Going to the hospital can be a serious health hazard.
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Each year, an estimated 1.7 million U.S. patients, two-thirds of them on Medicare, catch a bug while being treated for something else. According to federal agencies, nearly 100,000 patients die annually from what are formally called "healthcare-associated infections," or HAIs.
A deadly meningitis outbreak linked to contaminated steroid injections is only the most recent, major example of infections that a 2011 report from GE Healthcare found kill more Americans than breast cancer and prostate cancer combined, and cost our health care system $35 billion annually, or $1,100 per admission.
The problem is getting some attention through a program established under health care reform. Partnership for Patients put $500 million in grant money into the fight to help hospitals and other health care providers reduce HAIs by 40% and cut hospital readmission rates by 20% by the end of 2013. If successful, the program expects to save Medicare $50 billion over the next decade.
Officials Report Progress
Already, officials have announced a 40% improvement in what are known as central line-associated bloodstream infections caused by germs that get into the body when tubes are inserted into large veins. The federal Agency for Healthcare Research and Quality and its partners, including the American Hospital Association, said in September that the reduction in these infections has saved more than 500 lives and $34 million in health care costs.
"No patient should ever become sicker as a result of the care he or she receives," the agency's director, Dr. Carolyn M. Clancy, told a news conference. "Until recently, these infections were thought to be an unfortunate consequence of care. Our work … demonstrates definitively that they are not."
Outbreaks Brought Attention to the Problem
Infections related to treatment had long been health care's dirty little secret until a string of headline-grabbing outbreaks -- avian influenza ("bird flu") in 1997, West Nile virus in 1999 and severe acute respiratory syndrome, or SARS, in 2003 -- focused public attention on a growing, microscopic and increasingly lethal problem.
While those exotic bugs were far from the common infection strains that blindside 1 in 20 U.S. hospital patients, the public uproar over what seemed like a series of sci-fi movies come to life prompted consumer advocacy groups to demand action from legislators and hospitals.
Lisa McGiffert, a project director for Consumers Union, which publishes Consumer Reports, started the Safe Patient Project nine years ago to fight HAIs by convincing states to require hospitals to report their infection rates. To date, legislation has been introduced in almost every state and has become law in 27 states and the District of Columbia.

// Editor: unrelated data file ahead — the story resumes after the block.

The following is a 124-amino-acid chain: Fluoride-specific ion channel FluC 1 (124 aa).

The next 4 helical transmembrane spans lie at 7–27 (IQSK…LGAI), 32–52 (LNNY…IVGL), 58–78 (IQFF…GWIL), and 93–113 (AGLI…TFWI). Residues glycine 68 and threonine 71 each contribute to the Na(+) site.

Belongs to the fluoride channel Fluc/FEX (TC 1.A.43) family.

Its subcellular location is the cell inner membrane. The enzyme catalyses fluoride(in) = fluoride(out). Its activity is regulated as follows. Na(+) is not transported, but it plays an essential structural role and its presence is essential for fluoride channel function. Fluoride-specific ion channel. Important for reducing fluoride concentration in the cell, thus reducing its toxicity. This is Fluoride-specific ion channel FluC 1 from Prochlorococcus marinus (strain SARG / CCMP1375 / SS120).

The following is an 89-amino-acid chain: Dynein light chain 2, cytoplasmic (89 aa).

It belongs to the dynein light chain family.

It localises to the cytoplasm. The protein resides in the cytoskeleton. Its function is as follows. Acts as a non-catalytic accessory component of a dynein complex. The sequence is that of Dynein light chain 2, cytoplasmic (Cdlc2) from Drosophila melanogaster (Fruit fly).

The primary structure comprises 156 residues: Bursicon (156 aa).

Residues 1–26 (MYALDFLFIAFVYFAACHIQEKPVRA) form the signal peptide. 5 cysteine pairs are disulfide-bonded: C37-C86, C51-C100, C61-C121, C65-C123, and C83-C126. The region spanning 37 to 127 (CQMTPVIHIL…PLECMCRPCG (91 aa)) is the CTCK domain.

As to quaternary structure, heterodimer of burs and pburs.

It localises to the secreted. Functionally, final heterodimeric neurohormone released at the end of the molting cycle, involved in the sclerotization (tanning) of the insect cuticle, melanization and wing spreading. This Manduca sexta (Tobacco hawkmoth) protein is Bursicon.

"We initially thought that hospitals were hiding this information and we should see it, but we quickly found out that they weren't hiding it; they didn't know it. They weren't tracking it," McGiffert recalls. "Even today, I would say there are very few hospitals in this country that know their overall infection rate."
Dr. Marty Makary, a surgeon at Johns Hopkins Hospital and author of "Unaccountable: What Hospitals Won't Tell You and How Transparency Can Revolutionize Health Care," says hospital openness can change an ingrained medical culture that has become complacent about infections, over-treatment and surgical mistakes.
"When New York state required hospitals to publish their mortality rates for heart bypass surgery, death rates declined by 83% in six years," he says. "But so far, no other states have persuaded their hospitals to follow suit."
A Fight Similar to Whac-a-Mole
Nancy Foster, vice president for quality and patient safety policy at the American Hospital Association, says while hospitals are striving toward and collaborating on best practices, the fight against HAIs resembles a microscopic version of Whac-A-Mole.
"You might get your hands around one kind of infection and be able to successfully reduce that," she says, "But the emergence of a new strain or a new bug or the increasing virulence of a particular bug might overwhelm the success of reducing the kind of infection you've been working on."
Foster says it takes a village to bring germs under control.
"Organisms are on surfaces everywhere -- the hands of health care professionals if they don't wash them as well as everyone who comes to visit in the hospital to give love and support to the patients," she says. "If you pass along the flu to somebody in the hospital, it could kill them."
McGiffert says the HAI challenge goes far deeper than hand washing. In her view, what are most needed are a mandatory standardized reporting form and a commitment to transparency from all hospitals and other health care providers.
"It is the responsibility of the boardroom to make sure that safety and preventing infections and other errors is a priority that should come before any other amenities that the hospital offers," McGiffert says. "That is what people care about. They don't want to go in the hospital and come out with something they didn't have going in, and too many patients have that experience."